Life-and-death circumstances are being imposed on US workplaces, and workers are increasingly responding by standing up, fighting back, and walking out, but frequently without the support of organized labor. Unions have a choice right now: hunker down and try to ride out the COVID-19 storm, or put our shoulders to the task of assisting workers in their fight to either improve conditions on the job or shut their workplaces down. If unions seize the moment, we can not only improve the immediate situation for millions of workers but also create a wave that changes our society greatly for the better, organizes many new workers into unions, and forges a generation of workplace leaders who will be able to build fighting organizations for years to come.
With the enhanced unemployment benefits currently in place, and with real fears surrounding just showing up for work every day, workers have the upper hand. Employers need them much more than the other way around. Workers who learn how to use collective action to shut a workplace down or to force management to yield to their safety and compensation demands will not soon forget those lessons.
The immediate need of workers at this moment is not a comprehensive list of demands but rather three basic principles that speak to their survival needs.
- Fight to make employers shut down all workplaces except those truly critical to sustaining life until the public health crisis has been controlled.
- Give workers in those critical jobs everything they need to do their work safely, and compensate them for the immense risk they are taking.
- Provide robust economic support for everyone else to allow and incentivize them to stay home.
Likewise, rather than an attempt to plan a national coordinated set of actions that would likely be joined by only a smattering of already-committed activists, what is needed instead is to help large numbers of workers gain the tools they need to lead fights at their workplaces.
Out of these fights, the workers will develop the demands they need to protect themselves. And each of these fights, if given the proper direction and support, can inspire solidarity throughout the country and move many other workers into action, creating the conditions not only for more workplace victories but also to produce political pressures that force the federal government to address the needs of working people.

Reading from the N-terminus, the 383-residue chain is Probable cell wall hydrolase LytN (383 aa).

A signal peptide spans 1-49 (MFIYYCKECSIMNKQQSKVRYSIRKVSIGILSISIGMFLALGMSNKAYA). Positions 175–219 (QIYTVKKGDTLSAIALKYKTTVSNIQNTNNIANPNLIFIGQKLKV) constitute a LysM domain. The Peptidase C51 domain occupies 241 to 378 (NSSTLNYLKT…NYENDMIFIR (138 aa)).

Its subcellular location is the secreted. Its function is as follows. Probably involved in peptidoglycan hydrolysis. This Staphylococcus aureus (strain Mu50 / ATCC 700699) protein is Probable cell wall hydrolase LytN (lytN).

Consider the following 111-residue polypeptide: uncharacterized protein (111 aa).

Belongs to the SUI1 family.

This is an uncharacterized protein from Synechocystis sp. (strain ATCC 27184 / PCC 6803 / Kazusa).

While the relief packages passed by Congress so far provide some economic support to laid-off workers, much more is needed, including to address all those left out, not least the undocumented. Congress must also act to provide health care to all, given that millions more will now be without insurance due to the loss of their jobs. Already, a number of excellent proposals address these issues. Getting workers into motion is going to be the way to win them, just as widespread worker unrest in the 1930s won the relief programs and labor rights that workers needed then.
To organize the worker fightback needed right now, unions should:
- Aggressively promote these principles, both to their own members and to the unorganized, and then provide workers the help they need to take on their employers.
- Provide basic toolkits on their websites to educate workers on their rights and to outline for them the initial steps in self-organization and taking their demands to the boss.
- Make union staff available to provide guidance and facilitate needed support.
- Recruit labor leaders and member activists committed to solidarity actions that produce immediate pressure on the relevant corporate or political targets.
- Create new and robust structures for coordinating effective solidarity.
Our union, the United Electrical, Radio and Machine Workers of America (UE), has called on all workers, both our members and nonunion workers, to stand up and fight. We have created online resources to help nonunion workers take action to win safe workplaces. We have published a special issue of UE Steward on how to organize members around COVID-19 issues in the workplace. Alongside the Democratic Socialists of America (DSA), we are launching a joint effort called the Emergency Workplace Organizing Committee, which will provide organizing and logistical support to workers who are ready to take on their boss. Our members, both in organized shops and in workplaces where we have organizing campaigns, are winning concessions from their employers through militant and creative tactics.
Now is the time for all labor organizations committed to forging a better society for working people to step up and help launch workers into the kinds of fights needed to win that future. UE is committed to doing just that, and to work with and support all others who do so. We see some others in the labor movement doing likewise, but not nearly enough. We call on all labor unions to join us in this fight.